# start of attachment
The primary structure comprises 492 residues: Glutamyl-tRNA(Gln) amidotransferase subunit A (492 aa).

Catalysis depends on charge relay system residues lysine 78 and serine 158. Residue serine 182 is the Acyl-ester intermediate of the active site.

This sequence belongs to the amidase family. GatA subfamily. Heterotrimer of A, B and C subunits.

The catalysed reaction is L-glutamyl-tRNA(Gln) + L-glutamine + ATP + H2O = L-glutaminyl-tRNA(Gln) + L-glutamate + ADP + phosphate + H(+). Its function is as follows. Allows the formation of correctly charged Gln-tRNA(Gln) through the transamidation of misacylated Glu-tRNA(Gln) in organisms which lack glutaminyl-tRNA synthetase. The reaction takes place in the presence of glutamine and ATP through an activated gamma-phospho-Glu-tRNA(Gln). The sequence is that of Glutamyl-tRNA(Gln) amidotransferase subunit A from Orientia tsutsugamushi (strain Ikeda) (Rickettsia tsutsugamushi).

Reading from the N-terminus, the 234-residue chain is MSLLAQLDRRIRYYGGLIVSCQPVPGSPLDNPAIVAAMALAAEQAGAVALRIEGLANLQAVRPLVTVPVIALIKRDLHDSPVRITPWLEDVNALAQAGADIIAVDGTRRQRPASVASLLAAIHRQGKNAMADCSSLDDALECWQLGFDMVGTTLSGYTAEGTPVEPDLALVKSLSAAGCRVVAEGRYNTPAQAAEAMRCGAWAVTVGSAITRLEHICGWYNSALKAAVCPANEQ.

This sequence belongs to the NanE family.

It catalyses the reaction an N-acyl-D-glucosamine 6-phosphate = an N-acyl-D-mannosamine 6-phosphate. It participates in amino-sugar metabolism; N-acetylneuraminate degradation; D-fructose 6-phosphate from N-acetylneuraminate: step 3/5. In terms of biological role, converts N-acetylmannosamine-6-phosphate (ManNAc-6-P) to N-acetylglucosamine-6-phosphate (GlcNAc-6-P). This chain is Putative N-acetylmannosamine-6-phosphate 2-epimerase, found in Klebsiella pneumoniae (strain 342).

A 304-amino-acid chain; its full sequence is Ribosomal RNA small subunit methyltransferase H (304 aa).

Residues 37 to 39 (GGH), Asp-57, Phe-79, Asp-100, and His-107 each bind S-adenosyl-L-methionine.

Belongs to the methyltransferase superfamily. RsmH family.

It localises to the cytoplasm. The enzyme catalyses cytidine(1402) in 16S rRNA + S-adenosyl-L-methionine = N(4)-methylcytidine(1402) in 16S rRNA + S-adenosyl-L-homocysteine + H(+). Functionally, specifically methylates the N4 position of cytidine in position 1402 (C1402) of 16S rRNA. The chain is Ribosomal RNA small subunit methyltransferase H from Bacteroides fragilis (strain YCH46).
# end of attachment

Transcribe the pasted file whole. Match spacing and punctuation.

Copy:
The primary structure comprises 492 residues: Glutamyl-tRNA(Gln) amidotransferase subunit A (492 aa).

Catalysis depends on charge relay system residues lysine 78 and serine 158. Residue serine 182 is the Acyl-ester intermediate of the active site.

This sequence belongs to the amidase family. GatA subfamily. Heterotrimer of A, B and C subunits.

The catalysed reaction is L-glutamyl-tRNA(Gln) + L-glutamine + ATP + H2O = L-glutaminyl-tRNA(Gln) + L-glutamate + ADP + phosphate + H(+). Its function is as follows. Allows the formation of correctly charged Gln-tRNA(Gln) through the transamidation of misacylated Glu-tRNA(Gln) in organisms which lack glutaminyl-tRNA synthetase. The reaction takes place in the presence of glutamine and ATP through an activated gamma-phospho-Glu-tRNA(Gln). The sequence is that of Glutamyl-tRNA(Gln) amidotransferase subunit A from Orientia tsutsugamushi (strain Ikeda) (Rickettsia tsutsugamushi).

Reading from the N-terminus, the 234-residue chain is MSLLAQLDRRIRYYGGLIVSCQPVPGSPLDNPAIVAAMALAAEQAGAVALRIEGLANLQAVRPLVTVPVIALIKRDLHDSPVRITPWLEDVNALAQAGADIIAVDGTRRQRPASVASLLAAIHRQGKNAMADCSSLDDALECWQLGFDMVGTTLSGYTAEGTPVEPDLALVKSLSAAGCRVVAEGRYNTPAQAAEAMRCGAWAVTVGSAITRLEHICGWYNSALKAAVCPANEQ.

This sequence belongs to the NanE family.

It catalyses the reaction an N-acyl-D-glucosamine 6-phosphate = an N-acyl-D-mannosamine 6-phosphate. It participates in amino-sugar metabolism; N-acetylneuraminate degradation; D-fructose 6-phosphate from N-acetylneuraminate: step 3/5. In terms of biological role, converts N-acetylmannosamine-6-phosphate (ManNAc-6-P) to N-acetylglucosamine-6-phosphate (GlcNAc-6-P). This chain is Putative N-acetylmannosamine-6-phosphate 2-epimerase, found in Klebsiella pneumoniae (strain 342).

A 304-amino-acid chain; its full sequence is Ribosomal RNA small subunit methyltransferase H (304 aa).

Residues 37 to 39 (GGH), Asp-57, Phe-79, Asp-100, and His-107 each bind S-adenosyl-L-methionine.

Belongs to the methyltransferase superfamily. RsmH family.

It localises to the cytoplasm. The enzyme catalyses cytidine(1402) in 16S rRNA + S-adenosyl-L-methionine = N(4)-methylcytidine(1402) in 16S rRNA + S-adenosyl-L-homocysteine + H(+). Functionally, specifically methylates the N4 position of cytidine in position 1402 (C1402) of 16S rRNA. The chain is Ribosomal RNA small subunit methyltransferase H from Bacteroides fragilis (strain YCH46).